Researchers claim improved performance from lithium-air battery

The search for a more efficient and powerful electric car battery may have taken a significant step forward. Scientists from a Japanese university presented their work on lithium-air batteries at a meeting of the American Chemical Society this week. The researchers say they have made new progress on a so-called breathing battery that has the potential to one day replace the lithium-ion technology in electric vehicles.

“Lithium-air batteries are lightweight and deliver a large amount of electric energy,” said Nobuyuki Imanishi, a Ph.D student at Mie University. “Many people expect them to one day be used in electric vehicles.”

The lithium-air battery, versions of which have been around since the 1970s, uses air to oxidize the lithium rather than a conventional cathode. This makes the rechargeable battery lighter, and also potentially more powerful than the conventional lithium-ion battery. Lithium-air batteries have very high energy density, said to be comparable to that of gasoline.

lithum-air-battery-SEI-aqueous-anode-cathode-electrolyte-Amercian-Chemical-Society-EDIWeekly
Schematic of aqueous lithium-air battery (does not represent the Japanese design described).

One type of electrolyte used in lithium-air batteries is water. The aqueous lithium-air battery has a lithium anode, a carbon cathode, and an aqueous electrolyte, consisting of water and dissolved lithium salts. The advantage of the aqueous design is that the lithium is protected from gases in the atmosphere and can react quickly at the air electrode.

A drawback of the aqueous type lithium-air battery is that lithium reacts with water, leading to the buildup of a solid electrolyte interphase (SEI), which leads to capacity fade over thousands of charge-recharge cycles. The lithium must therefore be insulated from the water by means of a solid barrier, usually glass or ceramic. These, however, reduce the power of the battery.

To deal with the issue of lithium’s vulnerability to SEI buildup, the Japanese team developed a layered approach to protecting the lithium, sandwiching a polymer electrolyte with high conductivity and a solid electrolyte in between the lithium electrode and the watery solution. The result, according to their press statement, was a unit “with the potential to pack almost twice the energy storage capacity, as measured in Watt hours per kilogram (Wh/kg), as a lithium-ion battery.”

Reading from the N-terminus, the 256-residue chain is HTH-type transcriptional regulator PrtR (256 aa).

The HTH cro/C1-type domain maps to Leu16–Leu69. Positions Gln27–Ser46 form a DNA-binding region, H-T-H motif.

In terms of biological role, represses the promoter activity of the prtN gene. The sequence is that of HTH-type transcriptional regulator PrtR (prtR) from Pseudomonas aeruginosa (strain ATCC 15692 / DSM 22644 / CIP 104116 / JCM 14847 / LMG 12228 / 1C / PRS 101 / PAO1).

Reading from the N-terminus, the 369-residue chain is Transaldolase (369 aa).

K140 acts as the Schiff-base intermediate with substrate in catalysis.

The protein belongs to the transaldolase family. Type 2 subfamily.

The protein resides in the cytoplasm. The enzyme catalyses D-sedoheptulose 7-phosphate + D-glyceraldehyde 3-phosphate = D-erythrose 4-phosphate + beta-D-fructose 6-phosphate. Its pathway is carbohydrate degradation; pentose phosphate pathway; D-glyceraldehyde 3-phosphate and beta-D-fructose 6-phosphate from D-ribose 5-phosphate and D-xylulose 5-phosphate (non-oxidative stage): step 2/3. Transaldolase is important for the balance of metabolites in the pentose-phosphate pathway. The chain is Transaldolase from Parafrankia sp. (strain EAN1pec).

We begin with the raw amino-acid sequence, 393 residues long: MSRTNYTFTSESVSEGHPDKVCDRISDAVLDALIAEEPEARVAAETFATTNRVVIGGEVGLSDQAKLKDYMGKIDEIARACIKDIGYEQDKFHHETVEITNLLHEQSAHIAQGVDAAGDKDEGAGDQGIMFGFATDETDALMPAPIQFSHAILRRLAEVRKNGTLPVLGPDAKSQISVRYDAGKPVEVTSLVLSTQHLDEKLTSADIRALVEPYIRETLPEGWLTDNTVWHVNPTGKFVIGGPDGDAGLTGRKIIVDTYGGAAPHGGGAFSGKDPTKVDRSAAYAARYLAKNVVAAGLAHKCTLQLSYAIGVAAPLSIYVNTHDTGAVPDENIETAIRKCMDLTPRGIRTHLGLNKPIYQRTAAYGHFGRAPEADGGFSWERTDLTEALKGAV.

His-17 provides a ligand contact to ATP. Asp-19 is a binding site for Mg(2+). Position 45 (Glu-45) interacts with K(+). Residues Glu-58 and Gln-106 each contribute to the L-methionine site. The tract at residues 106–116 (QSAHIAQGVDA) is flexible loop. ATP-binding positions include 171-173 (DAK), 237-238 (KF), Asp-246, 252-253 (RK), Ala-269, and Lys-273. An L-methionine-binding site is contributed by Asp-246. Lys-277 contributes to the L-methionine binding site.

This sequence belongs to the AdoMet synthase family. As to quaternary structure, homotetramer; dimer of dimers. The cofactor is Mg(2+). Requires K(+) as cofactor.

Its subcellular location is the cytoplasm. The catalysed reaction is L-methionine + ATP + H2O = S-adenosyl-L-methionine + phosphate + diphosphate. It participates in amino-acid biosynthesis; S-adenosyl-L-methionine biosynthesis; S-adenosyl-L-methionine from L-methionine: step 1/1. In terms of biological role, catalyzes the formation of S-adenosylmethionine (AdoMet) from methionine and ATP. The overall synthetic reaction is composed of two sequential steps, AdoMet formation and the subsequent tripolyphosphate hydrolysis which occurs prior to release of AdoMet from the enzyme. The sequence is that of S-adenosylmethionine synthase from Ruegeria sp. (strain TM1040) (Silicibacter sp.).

Researcher Imanishi explained, “Our system’s practical energy density is more than 300 Wh/kg, That’s in contrast to the energy density of a commercial lithium-ion battery, which is far lower, only around 150Wh/kg.”

The battery’s high conductivity of lithium ions, and its ability to discharge and recharge 100 times, indicate that it could have great promise

Did you miss this?

Other Popular Stories

  • Bill Gates betting we can invent our way to a clean energy world
  • Porter Airlines seeks to extend island airport runway for jets
  • Canada's oil and gas industry gathering in Toronto for two-day forum
  • Ontario's food industry poised for growth
  • Progress made on Detroit River cleanup: fish no longer smells
  • Game over for Hydrogen fuel cells? Not really — but an explosion in Norway halts sales of hydrogen fuel cell cars locally
  • Researchers claim breakthrough in artificial photosynthesis
  • Gardening in Space a Challenge for NASA
  • Alberta's oil and gas rebounds - must contend with shortage of workers
  • Infrastructure Ontario seeks proposals for Highway 427 expansion
  • World's fastest electric car sets new performance benchmark for EVs
  • Manufacturing down in February in both Canada and US
  • Mahle breaks through in Engineered Design with its magnet-free and maintenance free electric motor.
    Engineered Design Breakthrough: Magnet-Free Electric Motor May Reduce Maintenance in Electric Cars
  • Tesla is now the number one valued carmaker in America, jumping ahead of GM
  • Bombardier Challenger 350 set to fly with NetJets
  • SNC-Lavalin-China agreement could expand market for CANDUs
  • Deep Roads — researchers propose taking road expansion underground to reduce congestion and pollution
  • New MRO operation rising in former Aveos plant
  • Ontario wants to be heard at Enbridge pipeline hearings
  • Renewables will surpass natural gas, nuclear by 2016: IEA
Scroll to Top